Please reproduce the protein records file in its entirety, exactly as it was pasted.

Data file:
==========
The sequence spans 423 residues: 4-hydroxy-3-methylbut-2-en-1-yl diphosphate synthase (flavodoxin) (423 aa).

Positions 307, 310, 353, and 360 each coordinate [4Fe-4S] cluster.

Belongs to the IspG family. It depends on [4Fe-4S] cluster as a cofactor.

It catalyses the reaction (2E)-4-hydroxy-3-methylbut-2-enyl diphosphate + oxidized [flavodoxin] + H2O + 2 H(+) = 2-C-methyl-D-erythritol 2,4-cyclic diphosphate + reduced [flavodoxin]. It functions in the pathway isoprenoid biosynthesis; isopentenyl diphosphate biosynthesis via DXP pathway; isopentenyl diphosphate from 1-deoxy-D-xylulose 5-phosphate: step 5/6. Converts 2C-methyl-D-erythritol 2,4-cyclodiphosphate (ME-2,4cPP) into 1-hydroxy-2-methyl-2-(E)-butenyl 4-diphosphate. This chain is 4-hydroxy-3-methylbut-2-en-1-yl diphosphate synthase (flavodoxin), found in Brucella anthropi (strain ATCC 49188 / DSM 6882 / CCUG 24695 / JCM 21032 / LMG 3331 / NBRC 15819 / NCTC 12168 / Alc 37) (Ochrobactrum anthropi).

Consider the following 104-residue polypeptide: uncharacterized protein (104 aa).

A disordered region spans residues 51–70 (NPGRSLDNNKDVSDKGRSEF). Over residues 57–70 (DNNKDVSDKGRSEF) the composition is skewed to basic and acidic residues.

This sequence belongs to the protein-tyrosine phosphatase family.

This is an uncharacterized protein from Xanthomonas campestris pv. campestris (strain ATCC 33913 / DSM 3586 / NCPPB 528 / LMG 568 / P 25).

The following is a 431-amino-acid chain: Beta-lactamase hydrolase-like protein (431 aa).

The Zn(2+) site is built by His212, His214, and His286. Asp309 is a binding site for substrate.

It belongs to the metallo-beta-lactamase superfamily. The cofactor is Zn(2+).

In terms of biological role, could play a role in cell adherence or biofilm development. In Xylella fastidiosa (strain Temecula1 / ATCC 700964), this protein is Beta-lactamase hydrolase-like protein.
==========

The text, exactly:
The sequence spans 423 residues: 4-hydroxy-3-methylbut-2-en-1-yl diphosphate synthase (flavodoxin) (423 aa).

Positions 307, 310, 353, and 360 each coordinate [4Fe-4S] cluster.

Belongs to the IspG family. It depends on [4Fe-4S] cluster as a cofactor.

It catalyses the reaction (2E)-4-hydroxy-3-methylbut-2-enyl diphosphate + oxidized [flavodoxin] + H2O + 2 H(+) = 2-C-methyl-D-erythritol 2,4-cyclic diphosphate + reduced [flavodoxin]. It functions in the pathway isoprenoid biosynthesis; isopentenyl diphosphate biosynthesis via DXP pathway; isopentenyl diphosphate from 1-deoxy-D-xylulose 5-phosphate: step 5/6. Converts 2C-methyl-D-erythritol 2,4-cyclodiphosphate (ME-2,4cPP) into 1-hydroxy-2-methyl-2-(E)-butenyl 4-diphosphate. This chain is 4-hydroxy-3-methylbut-2-en-1-yl diphosphate synthase (flavodoxin), found in Brucella anthropi (strain ATCC 49188 / DSM 6882 / CCUG 24695 / JCM 21032 / LMG 3331 / NBRC 15819 / NCTC 12168 / Alc 37) (Ochrobactrum anthropi).

Consider the following 104-residue polypeptide: uncharacterized protein (104 aa).

A disordered region spans residues 51–70 (NPGRSLDNNKDVSDKGRSEF). Over residues 57–70 (DNNKDVSDKGRSEF) the composition is skewed to basic and acidic residues.

This sequence belongs to the protein-tyrosine phosphatase family.

This is an uncharacterized protein from Xanthomonas campestris pv. campestris (strain ATCC 33913 / DSM 3586 / NCPPB 528 / LMG 568 / P 25).

The following is a 431-amino-acid chain: Beta-lactamase hydrolase-like protein (431 aa).

The Zn(2+) site is built by His212, His214, and His286. Asp309 is a binding site for substrate.

It belongs to the metallo-beta-lactamase superfamily. The cofactor is Zn(2+).

In terms of biological role, could play a role in cell adherence or biofilm development. In Xylella fastidiosa (strain Temecula1 / ATCC 700964), this protein is Beta-lactamase hydrolase-like protein.